My article on jQuery Mobile has been published. Please check it out.
There’s no doubt about it. Wherever developers look and whoever they talk to, mobile is at the top of the list. Talk to a C-level executive, and the conversation turns to mobile, and the question “How do I get me some of that?” comes up. Talk to other developers, and they tell you they’re targeting mobile devices. Mobile has become a big deal as smartphones have taken hold in the consumer marketplace.
With the growth of the market for mobile devices, the ability to create applications that run across platforms is very important for developers and for businesses that are trying to keep their expenses in check. There are a set of applications, mostly in the area of content consumption (think Amazon.com), that run well in a mobile Web browser. Unfortunately, there are differences between Web browsers on various mobile devices. The goal of the recently introduced jQuery Mobile (jQM) library is to provide cross-browser support to allow developers to build applications that can run across the various mobile Web browsers and provide the same—or at least a very similar—user interface.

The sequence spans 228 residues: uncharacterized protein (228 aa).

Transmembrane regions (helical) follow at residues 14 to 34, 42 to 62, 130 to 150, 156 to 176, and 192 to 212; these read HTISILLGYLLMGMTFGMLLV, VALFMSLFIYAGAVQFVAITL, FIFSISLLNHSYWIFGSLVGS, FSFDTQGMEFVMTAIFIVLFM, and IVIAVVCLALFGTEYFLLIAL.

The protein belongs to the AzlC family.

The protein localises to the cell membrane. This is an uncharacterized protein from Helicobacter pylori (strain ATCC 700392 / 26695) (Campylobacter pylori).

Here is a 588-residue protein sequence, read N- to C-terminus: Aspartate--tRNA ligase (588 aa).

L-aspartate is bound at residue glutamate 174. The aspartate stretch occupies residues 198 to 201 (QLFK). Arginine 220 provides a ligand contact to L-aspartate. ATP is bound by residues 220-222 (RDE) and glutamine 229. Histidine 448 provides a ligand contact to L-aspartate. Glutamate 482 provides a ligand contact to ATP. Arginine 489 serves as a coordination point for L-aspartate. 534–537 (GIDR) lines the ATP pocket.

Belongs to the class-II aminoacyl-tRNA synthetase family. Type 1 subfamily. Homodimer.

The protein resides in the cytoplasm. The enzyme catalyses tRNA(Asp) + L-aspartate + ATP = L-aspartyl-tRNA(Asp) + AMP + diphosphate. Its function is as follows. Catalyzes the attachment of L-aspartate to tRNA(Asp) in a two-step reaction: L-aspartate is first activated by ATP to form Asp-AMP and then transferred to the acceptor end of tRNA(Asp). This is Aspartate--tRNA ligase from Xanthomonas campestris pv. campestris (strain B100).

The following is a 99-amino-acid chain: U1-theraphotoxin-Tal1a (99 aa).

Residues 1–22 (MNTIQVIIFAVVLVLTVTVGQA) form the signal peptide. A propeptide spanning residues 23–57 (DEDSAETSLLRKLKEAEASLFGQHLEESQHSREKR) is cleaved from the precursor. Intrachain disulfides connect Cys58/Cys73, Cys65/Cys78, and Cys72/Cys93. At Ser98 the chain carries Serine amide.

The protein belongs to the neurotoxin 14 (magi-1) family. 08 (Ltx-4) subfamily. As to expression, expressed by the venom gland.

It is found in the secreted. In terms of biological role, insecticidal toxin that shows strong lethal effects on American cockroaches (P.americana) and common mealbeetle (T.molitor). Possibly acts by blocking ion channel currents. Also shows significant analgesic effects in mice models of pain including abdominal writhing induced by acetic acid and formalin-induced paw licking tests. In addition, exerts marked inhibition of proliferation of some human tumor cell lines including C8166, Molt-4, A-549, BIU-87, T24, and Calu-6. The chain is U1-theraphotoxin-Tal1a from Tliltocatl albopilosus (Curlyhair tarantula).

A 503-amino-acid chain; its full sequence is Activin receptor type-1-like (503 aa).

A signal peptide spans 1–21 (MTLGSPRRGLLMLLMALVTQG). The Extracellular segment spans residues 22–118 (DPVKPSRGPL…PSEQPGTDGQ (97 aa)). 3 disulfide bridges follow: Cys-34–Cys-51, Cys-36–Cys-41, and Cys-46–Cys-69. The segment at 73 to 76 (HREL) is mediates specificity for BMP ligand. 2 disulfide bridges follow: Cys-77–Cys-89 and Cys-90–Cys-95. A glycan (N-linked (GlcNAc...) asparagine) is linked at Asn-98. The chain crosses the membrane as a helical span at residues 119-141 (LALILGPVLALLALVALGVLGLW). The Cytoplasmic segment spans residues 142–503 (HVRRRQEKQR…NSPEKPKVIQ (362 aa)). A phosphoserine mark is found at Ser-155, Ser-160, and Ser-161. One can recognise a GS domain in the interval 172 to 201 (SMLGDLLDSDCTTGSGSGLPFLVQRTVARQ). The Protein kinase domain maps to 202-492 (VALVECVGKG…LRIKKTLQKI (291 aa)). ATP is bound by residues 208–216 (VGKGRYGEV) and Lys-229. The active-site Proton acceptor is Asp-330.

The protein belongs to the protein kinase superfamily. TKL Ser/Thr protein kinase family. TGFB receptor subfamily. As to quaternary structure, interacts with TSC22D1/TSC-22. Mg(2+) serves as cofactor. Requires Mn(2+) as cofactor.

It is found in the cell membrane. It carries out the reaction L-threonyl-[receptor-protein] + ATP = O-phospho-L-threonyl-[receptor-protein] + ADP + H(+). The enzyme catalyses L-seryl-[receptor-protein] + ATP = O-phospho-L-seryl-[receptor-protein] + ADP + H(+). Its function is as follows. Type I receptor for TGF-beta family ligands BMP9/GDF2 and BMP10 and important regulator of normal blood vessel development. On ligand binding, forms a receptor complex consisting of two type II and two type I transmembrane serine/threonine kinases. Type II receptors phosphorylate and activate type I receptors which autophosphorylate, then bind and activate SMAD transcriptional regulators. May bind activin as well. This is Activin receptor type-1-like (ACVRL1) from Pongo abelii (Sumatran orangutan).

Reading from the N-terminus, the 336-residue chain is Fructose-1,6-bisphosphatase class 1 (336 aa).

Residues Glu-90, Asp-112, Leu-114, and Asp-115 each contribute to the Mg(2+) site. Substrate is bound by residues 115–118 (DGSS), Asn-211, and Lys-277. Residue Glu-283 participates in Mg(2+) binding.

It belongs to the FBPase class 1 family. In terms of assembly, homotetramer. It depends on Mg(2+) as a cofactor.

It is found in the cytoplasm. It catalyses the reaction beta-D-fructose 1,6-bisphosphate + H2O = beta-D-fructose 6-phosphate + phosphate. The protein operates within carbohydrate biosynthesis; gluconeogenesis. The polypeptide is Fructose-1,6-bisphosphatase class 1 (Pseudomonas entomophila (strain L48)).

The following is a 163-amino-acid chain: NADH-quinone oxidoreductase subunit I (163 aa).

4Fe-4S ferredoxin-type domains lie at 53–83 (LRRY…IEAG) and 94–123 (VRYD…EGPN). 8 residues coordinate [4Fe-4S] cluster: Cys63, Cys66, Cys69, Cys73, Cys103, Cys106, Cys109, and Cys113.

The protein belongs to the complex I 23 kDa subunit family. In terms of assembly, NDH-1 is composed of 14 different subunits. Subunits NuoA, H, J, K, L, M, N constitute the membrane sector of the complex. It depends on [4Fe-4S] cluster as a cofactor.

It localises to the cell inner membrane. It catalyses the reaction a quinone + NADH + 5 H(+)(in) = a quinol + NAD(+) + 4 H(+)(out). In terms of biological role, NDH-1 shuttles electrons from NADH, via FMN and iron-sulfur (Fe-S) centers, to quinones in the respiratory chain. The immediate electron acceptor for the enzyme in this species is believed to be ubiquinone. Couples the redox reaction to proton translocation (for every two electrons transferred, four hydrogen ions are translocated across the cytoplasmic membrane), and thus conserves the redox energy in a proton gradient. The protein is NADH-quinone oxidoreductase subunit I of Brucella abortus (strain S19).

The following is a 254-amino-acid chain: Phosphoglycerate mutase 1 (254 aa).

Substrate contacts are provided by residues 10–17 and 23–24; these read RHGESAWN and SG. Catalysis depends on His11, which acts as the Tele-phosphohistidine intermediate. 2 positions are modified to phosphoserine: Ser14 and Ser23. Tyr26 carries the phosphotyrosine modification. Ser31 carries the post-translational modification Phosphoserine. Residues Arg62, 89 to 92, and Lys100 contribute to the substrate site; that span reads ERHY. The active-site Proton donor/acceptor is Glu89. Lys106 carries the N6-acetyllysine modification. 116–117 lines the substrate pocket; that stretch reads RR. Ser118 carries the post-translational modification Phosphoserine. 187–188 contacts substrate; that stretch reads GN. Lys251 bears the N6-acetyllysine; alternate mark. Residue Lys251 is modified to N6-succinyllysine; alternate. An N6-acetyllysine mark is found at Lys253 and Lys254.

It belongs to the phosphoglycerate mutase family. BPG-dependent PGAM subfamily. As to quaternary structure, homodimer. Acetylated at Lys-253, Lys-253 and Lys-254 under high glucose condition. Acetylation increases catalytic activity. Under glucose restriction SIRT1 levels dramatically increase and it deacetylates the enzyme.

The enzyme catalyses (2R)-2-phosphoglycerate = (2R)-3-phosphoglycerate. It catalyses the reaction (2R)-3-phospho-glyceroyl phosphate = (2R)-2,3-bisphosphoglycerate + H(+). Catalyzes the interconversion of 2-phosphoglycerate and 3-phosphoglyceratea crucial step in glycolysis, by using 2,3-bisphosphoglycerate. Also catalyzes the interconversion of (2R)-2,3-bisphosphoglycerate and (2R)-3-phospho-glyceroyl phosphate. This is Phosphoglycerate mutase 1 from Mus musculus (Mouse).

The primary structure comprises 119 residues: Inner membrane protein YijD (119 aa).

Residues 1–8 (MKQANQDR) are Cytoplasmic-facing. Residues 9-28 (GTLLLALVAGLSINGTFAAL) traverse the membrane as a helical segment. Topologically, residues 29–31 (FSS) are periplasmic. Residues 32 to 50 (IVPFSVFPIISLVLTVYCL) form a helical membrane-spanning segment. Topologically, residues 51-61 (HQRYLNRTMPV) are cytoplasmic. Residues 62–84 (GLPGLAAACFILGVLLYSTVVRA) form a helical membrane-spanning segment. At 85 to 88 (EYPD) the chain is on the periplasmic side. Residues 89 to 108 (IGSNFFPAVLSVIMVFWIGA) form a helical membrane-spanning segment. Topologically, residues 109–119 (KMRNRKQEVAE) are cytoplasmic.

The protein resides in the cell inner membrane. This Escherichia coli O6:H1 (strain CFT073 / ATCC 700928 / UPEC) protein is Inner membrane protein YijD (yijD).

Like real estate, mobile is about location, location, location. That means that direction is an important item. And just as important is how this information is presented to the user. In Nov. 2011, we talked about building a user interface in Mono For Android. In this article, I'll expand a little bit on that by creating a compass that displays north. We'll use Android's built-in sensor support to determine the orientation of the device, then use a custom control to display North. The output will look like